Fight Club (film)

Everything About Fiction You Never Wanted to Know.
Jump to navigation Jump to search
Soap is a much bigger plot point of this movie than you might think.
"You met me at a very strange time in my life."
—The Narrator

The first rule of Fight Club: you do not talk about Fight Club. The second rule of Fight Club: you do not talk about Fight Club. We intend to break both of those rules right now.

Fight Club, a 1999 movie directed by David Fincher and originally based on a 1996 novel by Chuck Palahniuk, ended up becoming more famous than its literary inspiration (and even the author liked it better). It spawned two notable memes: one involves the first two rules of Fight Club, while the second involves the oft-repeated claim of a mix of gasoline and frozen orange juice concentrate making anything but the world's third-worst screwdriver.

The story itself follows the life of a man discontented with his life, which seems only to revolve around his dreary corporate job, support groups for diseases he doesn't have, and endless consumerism. During a business flight, the man meets a charismatic free spirit named Tyler Durden, and they eventually start a "support group" -- the titular "Fight Club" -- where other unhappy, unfulfilled men can get together and beat the ever-loving shit out of each other as a form of "therapy." Fight Club eventually escalates as Tyler turns from the man's best friend into a Sensei for Scoundrels -- and, eventually, into an Evilutionary Biologist.

Spoiler Alert: This film has a famous Twist Ending that you will find out if you read the spoiler text. Be warned.


Tropes used in Fight Club (film) include:
  • Ambiguous Situation: Subverted then played straight towards the end (when you start to rethink the scenes).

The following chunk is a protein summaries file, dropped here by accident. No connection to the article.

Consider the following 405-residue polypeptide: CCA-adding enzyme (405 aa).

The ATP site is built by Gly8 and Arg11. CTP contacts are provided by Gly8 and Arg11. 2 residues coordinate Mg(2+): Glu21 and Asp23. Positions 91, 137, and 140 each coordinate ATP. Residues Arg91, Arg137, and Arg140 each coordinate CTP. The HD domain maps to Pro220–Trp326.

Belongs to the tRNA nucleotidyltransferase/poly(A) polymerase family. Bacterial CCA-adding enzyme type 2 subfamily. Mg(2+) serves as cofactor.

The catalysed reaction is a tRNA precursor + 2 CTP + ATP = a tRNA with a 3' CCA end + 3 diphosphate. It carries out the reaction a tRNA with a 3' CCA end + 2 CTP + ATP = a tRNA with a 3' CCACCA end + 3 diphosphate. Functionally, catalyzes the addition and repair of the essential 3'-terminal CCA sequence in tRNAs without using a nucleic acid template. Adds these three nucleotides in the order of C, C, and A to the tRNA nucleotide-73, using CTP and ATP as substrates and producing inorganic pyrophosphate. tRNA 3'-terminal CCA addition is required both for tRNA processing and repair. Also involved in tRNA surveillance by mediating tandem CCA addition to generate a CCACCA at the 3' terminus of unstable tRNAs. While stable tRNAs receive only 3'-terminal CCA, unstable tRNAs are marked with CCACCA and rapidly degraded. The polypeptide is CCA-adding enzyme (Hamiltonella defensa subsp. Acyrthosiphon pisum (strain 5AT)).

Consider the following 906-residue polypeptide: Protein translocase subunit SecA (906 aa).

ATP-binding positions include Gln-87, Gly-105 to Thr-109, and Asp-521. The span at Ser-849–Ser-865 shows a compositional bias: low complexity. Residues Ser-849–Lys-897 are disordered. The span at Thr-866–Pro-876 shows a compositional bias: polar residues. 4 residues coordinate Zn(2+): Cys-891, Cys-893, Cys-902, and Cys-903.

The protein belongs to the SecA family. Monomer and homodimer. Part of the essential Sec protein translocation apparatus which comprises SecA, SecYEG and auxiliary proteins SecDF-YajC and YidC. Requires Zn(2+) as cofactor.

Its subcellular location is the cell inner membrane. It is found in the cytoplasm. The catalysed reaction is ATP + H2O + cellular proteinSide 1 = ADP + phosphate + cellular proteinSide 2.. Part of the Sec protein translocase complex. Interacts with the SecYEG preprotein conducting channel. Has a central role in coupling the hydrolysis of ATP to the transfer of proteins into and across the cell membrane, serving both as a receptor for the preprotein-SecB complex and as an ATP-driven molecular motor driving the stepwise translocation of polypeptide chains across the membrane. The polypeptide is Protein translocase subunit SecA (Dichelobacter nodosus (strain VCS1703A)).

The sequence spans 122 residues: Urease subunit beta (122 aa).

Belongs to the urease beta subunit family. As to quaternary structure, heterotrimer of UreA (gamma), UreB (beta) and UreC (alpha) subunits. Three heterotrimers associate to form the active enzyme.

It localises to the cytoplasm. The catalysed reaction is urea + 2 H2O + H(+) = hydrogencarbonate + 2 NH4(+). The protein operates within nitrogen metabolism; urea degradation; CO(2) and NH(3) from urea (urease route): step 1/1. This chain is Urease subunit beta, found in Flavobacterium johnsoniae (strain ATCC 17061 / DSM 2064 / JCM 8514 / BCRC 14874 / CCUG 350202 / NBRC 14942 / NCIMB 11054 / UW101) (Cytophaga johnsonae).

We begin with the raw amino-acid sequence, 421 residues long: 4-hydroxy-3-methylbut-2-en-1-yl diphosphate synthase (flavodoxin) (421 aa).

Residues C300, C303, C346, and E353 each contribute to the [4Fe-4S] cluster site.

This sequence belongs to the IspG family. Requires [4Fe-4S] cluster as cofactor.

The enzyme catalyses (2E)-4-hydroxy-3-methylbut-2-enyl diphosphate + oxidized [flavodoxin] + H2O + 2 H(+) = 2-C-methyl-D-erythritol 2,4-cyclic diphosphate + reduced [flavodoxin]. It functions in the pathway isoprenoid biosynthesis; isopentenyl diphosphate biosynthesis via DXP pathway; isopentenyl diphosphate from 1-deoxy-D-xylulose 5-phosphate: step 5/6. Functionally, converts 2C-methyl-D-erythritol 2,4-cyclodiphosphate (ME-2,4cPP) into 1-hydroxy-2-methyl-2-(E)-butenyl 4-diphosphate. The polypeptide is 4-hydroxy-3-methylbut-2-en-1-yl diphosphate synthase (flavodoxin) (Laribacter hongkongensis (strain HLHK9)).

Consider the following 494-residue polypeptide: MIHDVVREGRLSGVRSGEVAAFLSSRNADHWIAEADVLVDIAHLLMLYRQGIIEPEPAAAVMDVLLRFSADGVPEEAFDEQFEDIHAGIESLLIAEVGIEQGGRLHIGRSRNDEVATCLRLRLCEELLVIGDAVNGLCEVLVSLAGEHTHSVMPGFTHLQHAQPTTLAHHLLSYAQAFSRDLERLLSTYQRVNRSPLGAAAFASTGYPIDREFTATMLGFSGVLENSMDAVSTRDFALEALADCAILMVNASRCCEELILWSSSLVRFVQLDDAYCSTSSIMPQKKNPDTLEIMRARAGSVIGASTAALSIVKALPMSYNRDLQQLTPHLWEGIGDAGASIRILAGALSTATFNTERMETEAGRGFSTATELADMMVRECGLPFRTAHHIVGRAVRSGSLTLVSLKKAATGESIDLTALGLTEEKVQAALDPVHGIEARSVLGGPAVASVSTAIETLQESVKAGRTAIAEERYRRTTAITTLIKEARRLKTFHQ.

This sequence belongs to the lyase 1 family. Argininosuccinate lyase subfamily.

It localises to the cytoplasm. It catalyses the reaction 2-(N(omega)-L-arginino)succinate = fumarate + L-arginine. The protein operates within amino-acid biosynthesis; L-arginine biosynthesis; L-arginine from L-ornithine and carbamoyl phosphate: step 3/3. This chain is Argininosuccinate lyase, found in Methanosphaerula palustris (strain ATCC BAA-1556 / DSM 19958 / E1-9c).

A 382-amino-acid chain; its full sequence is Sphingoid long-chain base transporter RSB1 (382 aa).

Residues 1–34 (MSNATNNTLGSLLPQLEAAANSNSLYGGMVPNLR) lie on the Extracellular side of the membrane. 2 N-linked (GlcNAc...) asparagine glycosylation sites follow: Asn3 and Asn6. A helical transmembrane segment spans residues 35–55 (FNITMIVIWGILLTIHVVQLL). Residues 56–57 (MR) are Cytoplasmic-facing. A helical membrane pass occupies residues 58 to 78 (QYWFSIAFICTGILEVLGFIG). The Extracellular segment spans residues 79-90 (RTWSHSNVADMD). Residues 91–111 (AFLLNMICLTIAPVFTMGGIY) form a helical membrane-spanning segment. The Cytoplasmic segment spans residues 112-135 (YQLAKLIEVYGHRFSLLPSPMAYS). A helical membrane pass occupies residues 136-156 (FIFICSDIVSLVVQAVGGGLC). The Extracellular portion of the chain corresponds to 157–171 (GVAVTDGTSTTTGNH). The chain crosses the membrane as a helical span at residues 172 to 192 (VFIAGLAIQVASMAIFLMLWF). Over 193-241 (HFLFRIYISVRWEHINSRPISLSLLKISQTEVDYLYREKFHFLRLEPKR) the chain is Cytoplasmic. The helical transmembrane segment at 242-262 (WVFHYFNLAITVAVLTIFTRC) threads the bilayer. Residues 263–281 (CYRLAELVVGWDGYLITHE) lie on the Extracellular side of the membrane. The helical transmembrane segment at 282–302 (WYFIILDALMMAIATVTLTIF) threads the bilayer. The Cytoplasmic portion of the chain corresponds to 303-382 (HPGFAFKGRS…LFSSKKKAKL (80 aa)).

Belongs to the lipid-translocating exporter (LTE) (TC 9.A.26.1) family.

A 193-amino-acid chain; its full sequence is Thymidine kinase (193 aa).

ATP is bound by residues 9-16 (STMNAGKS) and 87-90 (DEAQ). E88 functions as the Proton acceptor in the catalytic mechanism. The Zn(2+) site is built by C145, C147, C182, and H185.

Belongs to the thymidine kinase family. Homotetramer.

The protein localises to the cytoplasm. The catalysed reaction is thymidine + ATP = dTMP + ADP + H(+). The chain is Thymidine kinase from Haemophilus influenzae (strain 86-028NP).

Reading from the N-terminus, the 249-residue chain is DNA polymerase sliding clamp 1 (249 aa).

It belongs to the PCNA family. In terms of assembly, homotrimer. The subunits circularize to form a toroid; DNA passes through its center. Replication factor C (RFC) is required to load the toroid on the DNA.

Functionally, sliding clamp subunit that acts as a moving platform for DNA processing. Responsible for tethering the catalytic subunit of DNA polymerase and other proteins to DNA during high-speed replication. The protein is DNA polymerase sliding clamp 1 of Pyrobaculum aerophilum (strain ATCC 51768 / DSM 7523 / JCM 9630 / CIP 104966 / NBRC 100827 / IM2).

• And Some Other Stuff: As noted above, frozen orange juice concentrate and gasoline doesn't really make homemade napalm. Several of the recipes were changed so that people wouldn't actually blow things up.
  • Anti-Hero: The Narrator is Type I. Tyler is a Type V.
  • Arc Words: Too many to count, this trope being a core part of Palahniuk's writing style (Palahniuk referred to them as "choruses".) "On a long enough timeline the survival rate for everyone drops to zero," and "I know this because Tyler knows this" are three of the most well-known examples. There's also mentions of "space monkeys," and the "I am Jack's *insert characteristic here*," a reference to a famous series of Reader's Digest articles that described internal organs in the first person and "We have just lost cabin pressure."
  • Asskicking Pose: Tyler.
  • Bad Guy Bar: Lou's Bar.
  • Because You Were Nice to Me: After the reveal of the Narrator's split personality, it turns out Marla's sudden change in behavior around him is because of it. Sport sex aside, she see's s sensitive side to who she thinks is Tyler Durden and tries to bring it more out of him only to be rebuffed by the Narrator who had no idea he was having sex with her at the time.
  • Battle Strip: No shirt, no shoes while fighting.
  • Beauty Is Never Tarnished: Subverted hard and then Lampshaded.
  • Belligerent Sexual Tension: Marla and the Narrator.
  • Better Living Through Evil: Tyler helping the Narrator.
  • Beware the Nice Ones: Bob is a nice guy, but he's also a former body builder and still capable in a fight. The Narrator learned that the hard way when he took Bob by surprise by punching him in the face. Bob then proceeded to get him into a sleeper hold making him tap. Taken further as Bob later joins Project Mayhem, making him one of the many responsible for numerous acts of assault and vandalism the group is known for.
  • Black Comedy: the ultimate "Should I Be Laughing?" movie!
  • Briar Patching: Subverted; see Wire Dilemma.
  • Broken Ace: Tyler, being the narrator's subconscious conception of his ideal self, which he manifests as an alternate personality.
  • Broken Record: "His name is Robert Paulson. His name is Robert Paulson."